Free
Lord George Gordon Byron

Childe Harold's Pilgrimage

  • b1316201520has quoted5 months ago
    Thou seest not all; but piecemeal thou must break

    To separate contemplation, the great whole;

    And as the ocean many bays will make,

    That ask the eye—so here condense thy soul

    To more immediate objects, and control

    Thy thoughts until thy mind hath got by heart

    Its eloquent proportions, and unroll

    In mighty graduations, part by part,

    The glory which at once upon thee did not dart.
  • b1316201520has quoted5 months ago
    But I have lived, and have not lived in vain:

    My mind may lose its force, my blood its fire,

    And my frame perish even in conquering pain,

    But there is that within me which shall tire

    Torture and Time, and breathe when I expire:

    Something unearthly, which they deem not of,

    Like the remembered tone of a mute lyre,

    Shall on their softened spirits sink, and move

    In hearts all rocky now the late remorse of love
  • b1316201520has quoted5 months ago
    Few—none—find what they love or could have loved:

    Though accident, blind contact, and the strong

    Necessity of loving, have removed

    Antipathies—but to recur, ere long,

    Envenomed with irrevocable wrong;

    And Circumstance, that unspiritual god

    And miscreator, makes and helps along

    Our coming evils with a crutch-like rod,

    Whose touch turns hope to dust—the dust we all have trod.
  • b1316201520has quoted5 months ago
    Who loves, raves—'tis youth's frenzy—but the cure

    Is bitterer still; as charm by charm unwinds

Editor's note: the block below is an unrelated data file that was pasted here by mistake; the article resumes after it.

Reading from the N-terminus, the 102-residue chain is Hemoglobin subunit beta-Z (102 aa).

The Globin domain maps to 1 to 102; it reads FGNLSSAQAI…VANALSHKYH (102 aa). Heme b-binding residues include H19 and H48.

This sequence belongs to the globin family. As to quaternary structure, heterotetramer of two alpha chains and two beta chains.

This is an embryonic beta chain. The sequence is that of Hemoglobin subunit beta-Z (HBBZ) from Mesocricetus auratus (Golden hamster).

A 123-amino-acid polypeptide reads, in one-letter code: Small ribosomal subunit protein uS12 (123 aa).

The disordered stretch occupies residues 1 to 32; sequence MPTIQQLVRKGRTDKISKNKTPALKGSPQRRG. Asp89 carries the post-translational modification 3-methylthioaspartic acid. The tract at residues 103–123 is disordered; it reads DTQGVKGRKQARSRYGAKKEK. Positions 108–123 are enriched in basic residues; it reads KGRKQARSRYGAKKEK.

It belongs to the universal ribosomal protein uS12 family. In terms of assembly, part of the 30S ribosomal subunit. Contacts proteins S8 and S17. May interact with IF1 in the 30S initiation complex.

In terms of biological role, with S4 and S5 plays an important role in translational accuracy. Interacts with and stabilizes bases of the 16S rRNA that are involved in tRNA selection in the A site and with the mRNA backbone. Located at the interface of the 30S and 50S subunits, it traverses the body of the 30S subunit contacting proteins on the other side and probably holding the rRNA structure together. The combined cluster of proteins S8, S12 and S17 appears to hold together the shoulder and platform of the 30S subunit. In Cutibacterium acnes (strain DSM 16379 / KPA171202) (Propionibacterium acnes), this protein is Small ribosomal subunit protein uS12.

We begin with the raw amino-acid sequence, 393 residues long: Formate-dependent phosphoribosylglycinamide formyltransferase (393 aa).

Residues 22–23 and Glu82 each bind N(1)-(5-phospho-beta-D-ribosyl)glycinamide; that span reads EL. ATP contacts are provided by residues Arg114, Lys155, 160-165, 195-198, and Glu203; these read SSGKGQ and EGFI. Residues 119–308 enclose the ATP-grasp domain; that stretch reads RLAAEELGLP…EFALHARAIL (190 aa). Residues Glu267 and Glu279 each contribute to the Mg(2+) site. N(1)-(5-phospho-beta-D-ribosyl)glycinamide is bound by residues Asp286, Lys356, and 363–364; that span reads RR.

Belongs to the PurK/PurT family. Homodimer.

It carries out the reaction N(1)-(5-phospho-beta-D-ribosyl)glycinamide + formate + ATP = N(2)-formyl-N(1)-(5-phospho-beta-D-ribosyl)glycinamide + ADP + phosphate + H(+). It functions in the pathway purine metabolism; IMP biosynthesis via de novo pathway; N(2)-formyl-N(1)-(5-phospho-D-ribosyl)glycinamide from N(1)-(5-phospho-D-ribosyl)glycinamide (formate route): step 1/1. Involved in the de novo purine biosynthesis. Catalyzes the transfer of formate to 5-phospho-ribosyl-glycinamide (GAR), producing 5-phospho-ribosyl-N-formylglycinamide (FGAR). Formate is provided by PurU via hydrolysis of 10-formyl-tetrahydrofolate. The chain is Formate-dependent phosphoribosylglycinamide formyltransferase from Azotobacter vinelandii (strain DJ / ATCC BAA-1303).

Which robed our idols, and we see too sure

    Nor worth nor beauty dwells from out the mind's

    Ideal shape of such; yet still it binds

    The fatal spell, and still it draws us on,

    Reaping the whirlwind from the oft-sown winds;

    The stubborn heart, its alchemy begun,

    Seems ever near the prize—wealthiest when most undone.
  • b1316201520has quoted5 months ago
    Who loves, raves—'tis youth's frenzy—but the cure

    Is bitterer still; as charm by charm unwinds

    Which robed our idols, and we see too sure

    Nor worth nor beauty dwells from out the mind's

    Ideal shape of such; yet still it binds

    The fatal spell, and still it draws us on,

    Reaping the whirlwind from the oft-sown winds;

    The stubborn heart, its alchemy begun,

    Seems ever near the prize—wealthiest when most undone.
  • zuimslauhas quoted5 months ago
    Yet deem not thence his breast a breast of steel;
  • zuimslauhas quoted5 months ago
    un;
    A sister whom he loved, but saw her not
  • zuimslauhas quoted5 months ago
    Yet deem not thence his breast a breast of steel;
  • b1316201520has quoted5 months ago
    Alas! our young affections run to waste,

    Or water but the desert: whence arise

    But weeds of dark luxuriance, tares of haste,

    Rank at the core, though tempting to the eyes,

    Flowers whose wild odours breathe but agonies,

    And trees whose gums are poison; such the plants

    Which spring beneath her steps as Passion flies

    O'er the world's wilderness, and vainly pants

    For some celestial fruit forbidden to our wants.
  • b1316201520has quoted6 months ago
    The commonwealth of kings, the men of Rome!

    And even since, and now, fair Italy!

    Thou art the garden of the world, the home

    Of all Art yields, and Nature can decree;

    Even in thy desert, what is like to thee?

    Thy very weeds are beautiful, thy waste

    More rich than other climes' fertility;

    Thy wreck a glory, and thy ruin graced

    With an immaculate charm which cannot be defaced.
fb2epub
Drag & drop your files (not more than 5 at once)